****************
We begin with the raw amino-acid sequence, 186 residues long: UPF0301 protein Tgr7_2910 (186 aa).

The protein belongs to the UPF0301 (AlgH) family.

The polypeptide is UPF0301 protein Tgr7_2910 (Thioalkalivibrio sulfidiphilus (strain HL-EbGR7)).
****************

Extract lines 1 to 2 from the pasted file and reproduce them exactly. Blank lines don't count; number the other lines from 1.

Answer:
We begin with the raw amino-acid sequence, 186 residues long: UPF0301 protein Tgr7_2910 (186 aa).

The protein belongs to the UPF0301 (AlgH) family.